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Benign prostatic hyperplasia



Benign prostatic hyperplasia
Classification & external resources
ICD-10 N40.
ICD-9 600
DiseasesDB 10797
eMedicine med/1919 
MeSH D011470

Benign prostatic hyperplasia (BPH) also known as Nodular hyperplasia, Benign prostatic hypertrophy or Benign enlargement of the prostate (BEP) refers to the increase in size of the prostate in middle-aged and elderly men. To be accurate, the process is one of hyperplasia rather than hypertrophy, but the nomenclature is often interchangeable, even amongst urologists. It is characterized by hyperplasia of prostatic stromal and epithelial cells, resulting in the formation of large, fairly discrete nodules in the periurethral region of the prostate. When sufficiently large, the nodules compress the urethral canal to cause partial, or sometimes virtually complete, obstruction of the urethra which interferes the normal flow of urine. It leads to symptoms of urinary hesitancy, frequent urination, increased risk of urinary tract infections and urinary retention. Although prostate specific antigen levels may be elevated in these patients, because of increased organ volume and inflammation due to urinary tract infections, BPH is not considered to be a premalignant lesion.

Additional recommended knowledge

Contents

Symptoms

Benign prostatic hyperplasia symptoms are classified as obstructive or irritative. Obstructive symptoms include hesitancy, intermittency, incomplete voiding, weak urinary stream, and straining.

Irritative symptoms include frequency of urination, which is called nocturia when occurring at night time, and urgency (compelling need to void that can not be deferred). These obstructive and irritative symptoms are evaluated using the International Prostate Symptom Score (IPSS) questionnaire, designed to assess the severity of BPH.[1]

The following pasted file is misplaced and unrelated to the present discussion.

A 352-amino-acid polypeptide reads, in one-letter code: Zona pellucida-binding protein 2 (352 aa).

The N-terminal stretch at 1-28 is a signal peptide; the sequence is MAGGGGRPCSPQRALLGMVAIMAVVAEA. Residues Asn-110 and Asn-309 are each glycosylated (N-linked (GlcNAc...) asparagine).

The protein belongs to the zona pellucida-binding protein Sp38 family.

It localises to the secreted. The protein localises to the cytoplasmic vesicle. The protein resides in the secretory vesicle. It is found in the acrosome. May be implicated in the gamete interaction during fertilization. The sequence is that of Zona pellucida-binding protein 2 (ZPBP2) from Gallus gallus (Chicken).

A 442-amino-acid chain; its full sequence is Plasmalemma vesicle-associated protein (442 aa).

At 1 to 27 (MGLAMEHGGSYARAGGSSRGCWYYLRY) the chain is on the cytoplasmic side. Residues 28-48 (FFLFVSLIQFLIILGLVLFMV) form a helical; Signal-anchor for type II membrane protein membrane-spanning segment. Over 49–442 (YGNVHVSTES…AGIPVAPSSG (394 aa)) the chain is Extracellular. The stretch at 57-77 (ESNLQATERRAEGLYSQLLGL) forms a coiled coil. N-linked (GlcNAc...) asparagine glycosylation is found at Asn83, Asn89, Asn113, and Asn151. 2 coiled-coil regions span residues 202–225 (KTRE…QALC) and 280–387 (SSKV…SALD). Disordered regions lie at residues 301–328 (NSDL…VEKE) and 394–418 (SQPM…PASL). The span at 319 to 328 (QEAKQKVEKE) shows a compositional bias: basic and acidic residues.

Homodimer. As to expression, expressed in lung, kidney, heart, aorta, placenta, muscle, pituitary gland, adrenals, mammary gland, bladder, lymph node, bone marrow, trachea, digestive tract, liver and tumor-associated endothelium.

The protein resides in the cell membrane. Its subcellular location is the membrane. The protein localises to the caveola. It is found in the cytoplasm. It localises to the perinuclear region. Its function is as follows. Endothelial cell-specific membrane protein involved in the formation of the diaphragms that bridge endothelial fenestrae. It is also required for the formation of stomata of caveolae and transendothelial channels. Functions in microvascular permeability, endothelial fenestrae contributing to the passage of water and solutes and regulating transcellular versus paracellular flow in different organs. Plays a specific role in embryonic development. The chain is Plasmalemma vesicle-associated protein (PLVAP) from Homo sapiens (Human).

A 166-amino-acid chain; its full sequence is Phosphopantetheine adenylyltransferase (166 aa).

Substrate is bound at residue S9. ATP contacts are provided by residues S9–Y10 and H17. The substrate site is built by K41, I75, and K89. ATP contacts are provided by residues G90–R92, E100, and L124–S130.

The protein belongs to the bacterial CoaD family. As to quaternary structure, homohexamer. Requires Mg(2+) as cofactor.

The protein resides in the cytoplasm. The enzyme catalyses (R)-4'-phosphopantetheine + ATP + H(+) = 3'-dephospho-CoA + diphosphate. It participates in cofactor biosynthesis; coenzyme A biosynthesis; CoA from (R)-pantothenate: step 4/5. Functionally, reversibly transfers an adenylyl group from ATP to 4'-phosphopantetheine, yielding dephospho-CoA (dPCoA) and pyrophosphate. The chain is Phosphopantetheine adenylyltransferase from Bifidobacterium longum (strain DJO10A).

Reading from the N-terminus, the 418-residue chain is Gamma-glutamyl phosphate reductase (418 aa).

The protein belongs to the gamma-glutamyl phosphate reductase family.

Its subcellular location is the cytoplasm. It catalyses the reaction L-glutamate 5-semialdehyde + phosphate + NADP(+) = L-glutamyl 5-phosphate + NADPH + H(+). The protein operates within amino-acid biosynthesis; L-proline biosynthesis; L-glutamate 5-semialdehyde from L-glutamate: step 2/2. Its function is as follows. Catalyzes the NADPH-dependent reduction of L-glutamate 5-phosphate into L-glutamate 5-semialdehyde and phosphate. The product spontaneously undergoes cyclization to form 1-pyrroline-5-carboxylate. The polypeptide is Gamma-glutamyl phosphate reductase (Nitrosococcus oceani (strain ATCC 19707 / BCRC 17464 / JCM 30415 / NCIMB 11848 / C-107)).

BPH can be a progressive disease, especially if left untreated. Incomplete voiding results in stasis of bacteria in the bladder residue and an increased risk of urinary tract infections. Urinary bladder stones, are formed from the crystallisation of salts in the residual urine. Urinary retention, termed acute or chronic, is another form of progression. Acute urinary retention is the inability to void, while in chronic urinary retention the residual urinary volume gradually increases, and the bladder distends. Some patients who suffer from chronic urinary retention may eventually progress to renal failure, a condition termed obstructive uropathy.

Etiology

Androgens (testosterone and related hormones) are considered to play a permissive role in BPH by most experts. This means that androgens have to be present for BPH to occur, but do not necessarily directly cause the condition. This is supported by the fact that castrated boys do not develop BPH when they age, unlike intact men. Additionally, administering exogenous testosterone is not associated with a significant increase in the risk of BPH symptoms. Dihydrotestosterone (DHT), a metabolite of testosterone is a critical mediator of prostatic growth. DHT is synthesized in the prostate from circulating testosterone by the action of the enzyme 5α-reductase, type 2. This enzyme is localized principally in the stromal cells; hence, these cells are the main site for the synthesis of DHT.

DHT can act in an autocrine fashion on the stromal cells or in paracrine fashion by diffusing into nearby epithelial cells. In both of these cell types, DHT binds to nuclear androgen receptors and signals the transcription of growth factors that are mitogenic to the epithelial and stromal cells. DHT is 10 times more potent than testosterone because it dissociates from the androgen receptor more slowly. The importance of DHT in causing nodular hyperplasia is supported by clinical observations in which an inhibitor of 5α-reductase is given to men with this condition. Therapy with 5α-reductase inhibitor markedly reduces the DHT content of the prostate and in turn reduces prostate volume and, in many cases, BPH symptoms.